Mon Jul 19 01:40am EDT
With the first rookie training camp just around the corner, and the preseason soon after, it's time to start previewing the prospects for each NFL team. We begin with the St. Louis Rams, who finished the 2009 NFL season with a 1-15 record.
The Playbook: Last year, the Rams put out a pretty balanced pot of nothingness. They were less effective in the passing game than when they ran the ball, primarily because their three-headed quarterback monster of Marc Bulger(notes), Kyle Boller(notes), and Keith Null(notes) was absolutely horrible. Bulger was shell-shocked from too many hits and too few targets over the last few years, Null was asked to do too much in his rookie season, and Boller made Rex Grossman(notes) look like Joe Montana with some truly head-scratching interceptions. Running back Steven Jackson had an impressive year, considering that there were so few players around him for enemy defenses to focus on. Jackson also led the team in receptions with 51, which points to the overwhelming aerial issue - the team has few, if any, potential star receivers.
Things will be different in 2010, one way or another. First overall pick Sam Bradford(notes) (pictured) is a shotgun quarterback through and through (he took precisely one snap under center in his abbreviated 2009 season), and 2009 first-round pick Jason Smith(notes) will move into the left tackle spot full-time. At Baylor, Smith was far more the new kind of spread-offense blocker - two-point stances and a lot of pass-blocking. He'll need to work on his drive-blocking going forward, but Bradford and Smith are the pointmen in what should be a more interesting and occasionally explosive offense. Consistency will have to come later. The Rams already ran a lot of three-wide, single-back sets last year, and they ranked 14th in percentage of offensive plays in which they used the shotgun last year (38.8%).
Impact Players: With Bulger now in Baltimore and Boller fighting off Charlie Frye(notes) for the Oakland Raiders' third-string quarterback slot, Bradford is the main man. Whether he starts in his first year depends on how the team wants to handle his development, but the Rams are going to give this kid about $50 million guaranteed, and it isn't as if there's anywhere to go but up. Jackson is the Rams player who is everything good about the NFL - even down the stretch, when his back hurt so badly that he couldn't practice, he refused to shut it down, and instead ran as hard as he always had. Tight end Daniel Fells(notes) was a rare bright spot in a dismal passing game. Receivers Laurent Robinson(notes), Danny Amendola(notes), and Donnie Avery(notes) might impress more with Bradford throwing them the ball, but this is an offense very much under construction.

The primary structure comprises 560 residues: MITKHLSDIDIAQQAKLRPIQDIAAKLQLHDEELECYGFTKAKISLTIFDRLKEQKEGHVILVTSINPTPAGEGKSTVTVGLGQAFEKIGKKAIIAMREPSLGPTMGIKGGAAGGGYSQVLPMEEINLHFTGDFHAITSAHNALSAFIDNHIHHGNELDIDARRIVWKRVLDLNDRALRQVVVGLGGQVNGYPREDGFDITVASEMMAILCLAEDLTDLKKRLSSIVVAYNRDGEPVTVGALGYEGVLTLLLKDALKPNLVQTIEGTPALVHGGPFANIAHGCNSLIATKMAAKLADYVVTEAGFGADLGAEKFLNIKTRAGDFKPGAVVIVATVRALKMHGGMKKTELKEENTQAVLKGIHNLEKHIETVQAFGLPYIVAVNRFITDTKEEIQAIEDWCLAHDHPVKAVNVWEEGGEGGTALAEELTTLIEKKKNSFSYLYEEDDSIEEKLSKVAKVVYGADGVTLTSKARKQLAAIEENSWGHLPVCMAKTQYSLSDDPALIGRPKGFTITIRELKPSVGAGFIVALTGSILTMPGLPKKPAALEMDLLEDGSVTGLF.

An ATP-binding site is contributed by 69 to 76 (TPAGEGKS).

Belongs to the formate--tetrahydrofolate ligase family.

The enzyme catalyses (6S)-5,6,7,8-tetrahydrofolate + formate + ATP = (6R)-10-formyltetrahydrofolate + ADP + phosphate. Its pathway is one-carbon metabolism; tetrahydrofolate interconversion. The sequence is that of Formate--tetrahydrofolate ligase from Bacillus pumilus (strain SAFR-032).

The Playbook: The Rams played a pretty basic 4-3 for the most part; they rushed four defenders 65 percent of the time, one of the highest percentages in the league. One of the reasons there weren't too many exotic schemes despite the fact that first-year head coach Steve Spagnuolo was a disciple of the late Jim Johnson was that "Spags" understood the need for talent before anything else. And as it was on the offensive side of the ball, talent was hard to come by. The one homage Spagnuolo gave to his past as the Giants' defensive coordinator was a large increase in zone blitzes. The Rams would occasionally play a Cover-1 or Cover-3 shell as a safety came up into the box to reinforce the team's run-stopping abilities.
But a series of underwhelming draft picks designed to reinforce the defensive line really came home to roost in 2009. Tackle Adam Carriker(notes), who was always going to be a better fit in a 3-4 defense and is now in Washington playing in just such a system (maybe they should have traded him for Albert Haynesworth(notes)...), missed the entire 2009 season with a shoulder injury. End Chris Long(notes) is still known far more for being Howie's son than anything he's done on an NFL field. The Rams have a series of decent-but-anonymous players clogging up their front seven, and some pretty horrible players in their secondary. It's just going to take the front office longer than this one year to turn it all around.
Impact Players: Linebacker James Laurinaitis(notes) stepped in as a rookie and ran the defense as well as could be expected - the former Ohio State star has great potential, and with the addition of former Buckeye Bobby Carpenter(notes) in the linebacker corps, the Rams could have a solid intermediate defense for the first time in years. Cornerback Ronald Bartell is serviceable, but the best player on this defense is safety O.J. Atogwe (pictured), who finally got the major contract he deserved in early July.
New Blood: The Rams put together a very solid draft in 2010, with several players in the first four rounds as potential starters. Indiana tackle Rodger Saffold(notes) may go at right tackle, replacing Smith and the departed Alex Barron(notes). South Florida cornerback Jerome Murphy(notes) got a bit lost in all the hype over Jason Pierre-Paul(notes), but he is a good cover corner and a dynamic hitter. He may take a while to transition to playing off coverage. Cincinnati receiver Mardy Gilyard(notes) has as good a chance as anyone in the Rams' mystery meat receiver corps.
2010 Projection: Going from three wins to two wins to one win in the past three years means that there is no more bottom for the Rams. That said, it will be a long road back to even the middle - this may be the least-talented team in the NFL right now. That's the bad news. The good news is that the team has elite potential at key positions (left tackle, quarterback, middle linebacker). Rams fans will have more to cheer for in 2010; but they'll need a bit more of the patience they've had in bunches over the last few seasons. Four to six wins is a realistic (and positive) projection for this team.
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